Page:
Shameful confession to make: while I always enjoy Shimura’s series when I read them, I will note that it’s sometimes hard for it to stay in my memory, particularly when so much other yuri is already coming out. Not helping the matter is the fact that, while I do love her art, I sometimes have trouble telling her characters apart, particularly secondary characters. And thirdly, this particular omnibus seems to have backloaded the more interesting material. (There is a very helpful “Let’s meet the cast” list at the start of the second half/4th volume, which I realize is meant to be something of a parody but which I could honestly have used at the beginning.) Add all these things together and I’m left with a volume that I did not enjoy as much as the first. I suspect Sweet Blue Flowers may be a series that rewards marathoning the entire series in one gulp.

The first half, Volume 3, has the cast invited to Kyoko’s summer home for a vacation, which has horseback riding, and scary stories, and one of the secondary girls falling for Akira’s brother, which I’m honestly happy about because he gets so much abuse from his sister that he could use some nice things happening to him. Akira, meanwhile, is stricken with a cold, as is Fumi. This means that Akira is there to overhear some of Kyoko’s family drama and also with Fumi finally admitting that Akira was her first love, with all the awkwardness that comes with it. And we write Yasuko out of the story, at least for now, as she comes to terms with the fact that her crush is marrying the girl he loves (which isn’t her), and tries to apologize to Fumi for what happened between them (which doesn’t go well), then flies off to England. And so the fourth volume introduces new first-years, new potential relationships, and more and more of Fumi being a bit of a wreck.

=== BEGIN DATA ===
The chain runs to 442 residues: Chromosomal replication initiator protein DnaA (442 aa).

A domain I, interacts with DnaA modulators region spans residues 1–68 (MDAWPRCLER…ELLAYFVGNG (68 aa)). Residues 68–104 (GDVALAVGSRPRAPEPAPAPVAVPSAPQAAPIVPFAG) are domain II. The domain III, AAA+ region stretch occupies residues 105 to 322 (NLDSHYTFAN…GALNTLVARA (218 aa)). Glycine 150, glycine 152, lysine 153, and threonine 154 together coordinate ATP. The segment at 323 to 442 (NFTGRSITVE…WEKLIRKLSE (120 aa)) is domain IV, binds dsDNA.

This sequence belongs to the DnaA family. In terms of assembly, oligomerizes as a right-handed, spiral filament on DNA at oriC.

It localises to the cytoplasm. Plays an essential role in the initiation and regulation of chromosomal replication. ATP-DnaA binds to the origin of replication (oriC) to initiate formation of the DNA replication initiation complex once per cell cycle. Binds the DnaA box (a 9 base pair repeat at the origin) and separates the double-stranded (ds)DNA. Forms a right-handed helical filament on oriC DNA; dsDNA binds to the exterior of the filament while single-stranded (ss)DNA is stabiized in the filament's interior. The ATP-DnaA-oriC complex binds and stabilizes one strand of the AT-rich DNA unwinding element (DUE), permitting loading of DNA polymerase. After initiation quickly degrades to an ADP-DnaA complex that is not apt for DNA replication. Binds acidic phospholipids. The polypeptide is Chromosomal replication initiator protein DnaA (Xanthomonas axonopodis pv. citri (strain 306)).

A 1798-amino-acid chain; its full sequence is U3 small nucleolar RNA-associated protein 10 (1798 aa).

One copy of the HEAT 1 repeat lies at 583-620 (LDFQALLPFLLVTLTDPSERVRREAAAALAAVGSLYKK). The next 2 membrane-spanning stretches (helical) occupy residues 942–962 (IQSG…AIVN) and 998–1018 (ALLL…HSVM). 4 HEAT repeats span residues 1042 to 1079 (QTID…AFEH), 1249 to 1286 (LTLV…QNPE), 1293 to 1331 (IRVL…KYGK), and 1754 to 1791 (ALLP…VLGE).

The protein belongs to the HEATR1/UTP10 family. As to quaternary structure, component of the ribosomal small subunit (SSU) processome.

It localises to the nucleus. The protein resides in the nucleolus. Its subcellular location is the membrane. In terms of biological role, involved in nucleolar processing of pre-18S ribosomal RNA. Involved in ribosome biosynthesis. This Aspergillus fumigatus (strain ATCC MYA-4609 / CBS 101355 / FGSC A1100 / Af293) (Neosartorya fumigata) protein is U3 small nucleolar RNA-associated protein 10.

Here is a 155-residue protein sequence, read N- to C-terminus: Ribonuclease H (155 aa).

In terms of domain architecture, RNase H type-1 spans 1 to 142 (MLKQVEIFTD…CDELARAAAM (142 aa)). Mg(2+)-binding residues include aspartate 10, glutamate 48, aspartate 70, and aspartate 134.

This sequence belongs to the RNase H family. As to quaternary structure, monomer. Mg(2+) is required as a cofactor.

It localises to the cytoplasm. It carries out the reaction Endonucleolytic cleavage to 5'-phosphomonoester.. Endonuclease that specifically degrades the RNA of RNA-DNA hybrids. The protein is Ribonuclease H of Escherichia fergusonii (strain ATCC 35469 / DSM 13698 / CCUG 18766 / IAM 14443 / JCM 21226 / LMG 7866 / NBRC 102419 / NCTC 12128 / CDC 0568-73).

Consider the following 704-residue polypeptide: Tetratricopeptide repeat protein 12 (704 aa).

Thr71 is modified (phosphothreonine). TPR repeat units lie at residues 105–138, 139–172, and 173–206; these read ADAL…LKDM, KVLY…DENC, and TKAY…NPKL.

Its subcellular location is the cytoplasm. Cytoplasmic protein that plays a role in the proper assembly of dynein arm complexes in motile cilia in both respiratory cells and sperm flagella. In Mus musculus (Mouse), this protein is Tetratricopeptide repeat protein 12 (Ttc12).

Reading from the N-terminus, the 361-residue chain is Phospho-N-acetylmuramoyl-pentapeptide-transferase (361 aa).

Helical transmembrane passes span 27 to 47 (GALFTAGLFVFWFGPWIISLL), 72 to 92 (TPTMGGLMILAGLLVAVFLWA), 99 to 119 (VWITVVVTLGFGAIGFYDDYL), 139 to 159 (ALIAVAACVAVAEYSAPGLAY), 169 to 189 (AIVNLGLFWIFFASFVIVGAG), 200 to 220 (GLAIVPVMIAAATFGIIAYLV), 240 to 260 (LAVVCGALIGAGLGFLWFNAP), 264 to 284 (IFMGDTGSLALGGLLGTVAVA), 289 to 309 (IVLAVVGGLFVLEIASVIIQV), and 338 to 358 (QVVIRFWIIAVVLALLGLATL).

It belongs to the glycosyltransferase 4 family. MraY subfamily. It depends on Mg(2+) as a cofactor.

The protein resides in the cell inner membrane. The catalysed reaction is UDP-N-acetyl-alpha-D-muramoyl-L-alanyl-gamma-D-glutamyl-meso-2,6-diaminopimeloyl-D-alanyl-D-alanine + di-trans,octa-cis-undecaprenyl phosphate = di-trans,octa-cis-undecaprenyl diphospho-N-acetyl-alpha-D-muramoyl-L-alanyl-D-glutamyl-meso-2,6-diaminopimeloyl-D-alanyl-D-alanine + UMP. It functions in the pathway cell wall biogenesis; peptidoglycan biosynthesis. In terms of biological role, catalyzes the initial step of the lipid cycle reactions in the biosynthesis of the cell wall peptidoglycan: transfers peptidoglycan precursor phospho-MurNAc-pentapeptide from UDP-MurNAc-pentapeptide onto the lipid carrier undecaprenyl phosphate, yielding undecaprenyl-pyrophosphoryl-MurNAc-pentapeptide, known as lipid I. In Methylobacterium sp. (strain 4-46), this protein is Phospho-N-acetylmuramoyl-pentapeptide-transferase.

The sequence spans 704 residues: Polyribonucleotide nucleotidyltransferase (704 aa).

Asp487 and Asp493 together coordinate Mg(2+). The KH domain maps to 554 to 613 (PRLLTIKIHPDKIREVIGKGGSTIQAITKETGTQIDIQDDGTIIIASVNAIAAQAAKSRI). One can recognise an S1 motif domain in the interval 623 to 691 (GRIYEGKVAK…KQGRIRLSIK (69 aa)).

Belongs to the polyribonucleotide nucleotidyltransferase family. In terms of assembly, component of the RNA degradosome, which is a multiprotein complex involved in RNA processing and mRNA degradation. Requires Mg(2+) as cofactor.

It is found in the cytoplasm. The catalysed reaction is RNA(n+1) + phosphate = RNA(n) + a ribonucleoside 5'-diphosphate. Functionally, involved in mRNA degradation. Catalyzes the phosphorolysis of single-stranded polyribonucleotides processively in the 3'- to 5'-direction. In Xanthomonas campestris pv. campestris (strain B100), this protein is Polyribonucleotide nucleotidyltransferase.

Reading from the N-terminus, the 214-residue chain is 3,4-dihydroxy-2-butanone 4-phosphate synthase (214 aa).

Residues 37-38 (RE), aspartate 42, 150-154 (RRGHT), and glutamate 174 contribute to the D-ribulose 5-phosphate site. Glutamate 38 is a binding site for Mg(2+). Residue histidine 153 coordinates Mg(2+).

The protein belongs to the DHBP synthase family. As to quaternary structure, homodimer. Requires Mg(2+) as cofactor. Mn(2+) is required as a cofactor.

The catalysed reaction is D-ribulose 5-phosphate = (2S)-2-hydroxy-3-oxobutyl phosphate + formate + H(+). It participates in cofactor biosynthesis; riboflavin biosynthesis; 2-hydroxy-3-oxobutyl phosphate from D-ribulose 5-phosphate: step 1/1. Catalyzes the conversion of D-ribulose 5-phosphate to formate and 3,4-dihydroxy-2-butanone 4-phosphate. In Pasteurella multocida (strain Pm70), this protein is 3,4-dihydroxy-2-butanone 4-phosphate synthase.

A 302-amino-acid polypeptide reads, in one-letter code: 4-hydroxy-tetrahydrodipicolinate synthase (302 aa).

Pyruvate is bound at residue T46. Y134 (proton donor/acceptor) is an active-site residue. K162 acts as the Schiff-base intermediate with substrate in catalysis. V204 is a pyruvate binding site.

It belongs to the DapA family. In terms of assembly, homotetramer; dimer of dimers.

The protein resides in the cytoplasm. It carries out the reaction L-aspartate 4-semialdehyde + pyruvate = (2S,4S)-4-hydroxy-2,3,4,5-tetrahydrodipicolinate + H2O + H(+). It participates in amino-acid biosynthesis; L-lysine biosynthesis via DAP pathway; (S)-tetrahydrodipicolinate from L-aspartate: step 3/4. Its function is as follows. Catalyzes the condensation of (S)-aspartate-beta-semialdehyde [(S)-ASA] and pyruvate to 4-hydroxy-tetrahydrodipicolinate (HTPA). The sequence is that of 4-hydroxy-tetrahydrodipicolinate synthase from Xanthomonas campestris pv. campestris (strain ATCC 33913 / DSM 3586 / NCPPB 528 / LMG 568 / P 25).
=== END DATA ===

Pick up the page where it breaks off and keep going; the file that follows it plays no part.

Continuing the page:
This is not an easy yuri series, one that goes down smoothly and leaves a smile on your face. And it’s also not a series that seems to magically have no men in it whatsoever. Men are here, and they get into relationships with some of the cast. Girls have crushes on other girls, and then get over them. But we also have their teacher Yamashina-sensei, who gets a chapter devoted to her which seems to be about the bitter, unrequited love of youth – followed by the bitter, unrequited love of a student with a crush on her – but ends in a sweet way that shows us that it’s not ALL going to be angst and drama. I think Shimura may have realized that she was laying it on a bit thick – in the second half we get Haruka and Ryoko, two students who seem so far to be a bit less burdened with baggage than others. But we still have Fumi, and her attempts to try to be a bit more outgoing – which doesn’t work well – are very true-to-life but also painful.

Sweet Blue Flowers is a good series. That said, it’s exhausting as well, and I suspect that it’s best enjoyed either in one gulp – waiting till the other two omnibuses are out – or in smaller quantities, such as reading only half and then coming back. There is such a thing as too much Fumi. (And too be fair, too much Akira, though that’s slightly less pressure-heated.)